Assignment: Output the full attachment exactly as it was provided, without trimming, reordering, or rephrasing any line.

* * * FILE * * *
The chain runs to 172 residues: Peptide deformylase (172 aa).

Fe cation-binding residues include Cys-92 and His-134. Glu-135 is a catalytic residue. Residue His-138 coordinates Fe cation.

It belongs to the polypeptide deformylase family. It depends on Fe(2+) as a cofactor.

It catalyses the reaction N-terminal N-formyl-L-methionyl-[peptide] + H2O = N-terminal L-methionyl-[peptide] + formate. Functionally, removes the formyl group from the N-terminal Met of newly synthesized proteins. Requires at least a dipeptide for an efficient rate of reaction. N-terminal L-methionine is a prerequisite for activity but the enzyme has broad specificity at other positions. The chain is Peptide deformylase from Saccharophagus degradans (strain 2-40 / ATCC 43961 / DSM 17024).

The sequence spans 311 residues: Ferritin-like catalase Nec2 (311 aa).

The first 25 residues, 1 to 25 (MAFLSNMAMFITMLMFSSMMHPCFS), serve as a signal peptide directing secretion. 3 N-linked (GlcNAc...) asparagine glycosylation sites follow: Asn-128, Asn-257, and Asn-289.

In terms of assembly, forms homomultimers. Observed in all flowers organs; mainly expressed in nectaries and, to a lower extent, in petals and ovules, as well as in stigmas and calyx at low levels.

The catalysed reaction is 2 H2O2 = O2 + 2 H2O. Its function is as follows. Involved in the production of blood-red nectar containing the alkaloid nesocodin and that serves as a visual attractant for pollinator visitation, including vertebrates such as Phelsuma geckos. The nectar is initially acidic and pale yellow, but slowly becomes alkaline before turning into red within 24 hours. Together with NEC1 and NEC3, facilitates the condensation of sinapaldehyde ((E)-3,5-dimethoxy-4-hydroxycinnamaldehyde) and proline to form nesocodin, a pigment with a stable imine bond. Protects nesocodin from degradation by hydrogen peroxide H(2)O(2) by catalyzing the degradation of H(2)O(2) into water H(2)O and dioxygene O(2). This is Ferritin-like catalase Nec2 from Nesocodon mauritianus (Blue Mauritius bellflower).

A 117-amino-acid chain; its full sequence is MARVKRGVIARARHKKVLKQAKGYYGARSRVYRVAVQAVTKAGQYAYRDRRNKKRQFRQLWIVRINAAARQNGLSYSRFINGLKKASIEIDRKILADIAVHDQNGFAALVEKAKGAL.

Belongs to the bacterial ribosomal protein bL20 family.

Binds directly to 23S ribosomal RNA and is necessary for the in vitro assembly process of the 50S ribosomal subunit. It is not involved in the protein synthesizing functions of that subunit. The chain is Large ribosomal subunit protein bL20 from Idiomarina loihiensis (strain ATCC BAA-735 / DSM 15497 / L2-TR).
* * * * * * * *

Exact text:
The chain runs to 172 residues: Peptide deformylase (172 aa).

Fe cation-binding residues include Cys-92 and His-134. Glu-135 is a catalytic residue. Residue His-138 coordinates Fe cation.

It belongs to the polypeptide deformylase family. It depends on Fe(2+) as a cofactor.

It catalyses the reaction N-terminal N-formyl-L-methionyl-[peptide] + H2O = N-terminal L-methionyl-[peptide] + formate. Functionally, removes the formyl group from the N-terminal Met of newly synthesized proteins. Requires at least a dipeptide for an efficient rate of reaction. N-terminal L-methionine is a prerequisite for activity but the enzyme has broad specificity at other positions. The chain is Peptide deformylase from Saccharophagus degradans (strain 2-40 / ATCC 43961 / DSM 17024).

The sequence spans 311 residues: Ferritin-like catalase Nec2 (311 aa).

The first 25 residues, 1 to 25 (MAFLSNMAMFITMLMFSSMMHPCFS), serve as a signal peptide directing secretion. 3 N-linked (GlcNAc...) asparagine glycosylation sites follow: Asn-128, Asn-257, and Asn-289.

In terms of assembly, forms homomultimers. Observed in all flowers organs; mainly expressed in nectaries and, to a lower extent, in petals and ovules, as well as in stigmas and calyx at low levels.

The catalysed reaction is 2 H2O2 = O2 + 2 H2O. Its function is as follows. Involved in the production of blood-red nectar containing the alkaloid nesocodin and that serves as a visual attractant for pollinator visitation, including vertebrates such as Phelsuma geckos. The nectar is initially acidic and pale yellow, but slowly becomes alkaline before turning into red within 24 hours. Together with NEC1 and NEC3, facilitates the condensation of sinapaldehyde ((E)-3,5-dimethoxy-4-hydroxycinnamaldehyde) and proline to form nesocodin, a pigment with a stable imine bond. Protects nesocodin from degradation by hydrogen peroxide H(2)O(2) by catalyzing the degradation of H(2)O(2) into water H(2)O and dioxygene O(2). This is Ferritin-like catalase Nec2 from Nesocodon mauritianus (Blue Mauritius bellflower).

A 117-amino-acid chain; its full sequence is MARVKRGVIARARHKKVLKQAKGYYGARSRVYRVAVQAVTKAGQYAYRDRRNKKRQFRQLWIVRINAAARQNGLSYSRFINGLKKASIEIDRKILADIAVHDQNGFAALVEKAKGAL.

Belongs to the bacterial ribosomal protein bL20 family.

Binds directly to 23S ribosomal RNA and is necessary for the in vitro assembly process of the 50S ribosomal subunit. It is not involved in the protein synthesizing functions of that subunit. The chain is Large ribosomal subunit protein bL20 from Idiomarina loihiensis (strain ATCC BAA-735 / DSM 15497 / L2-TR).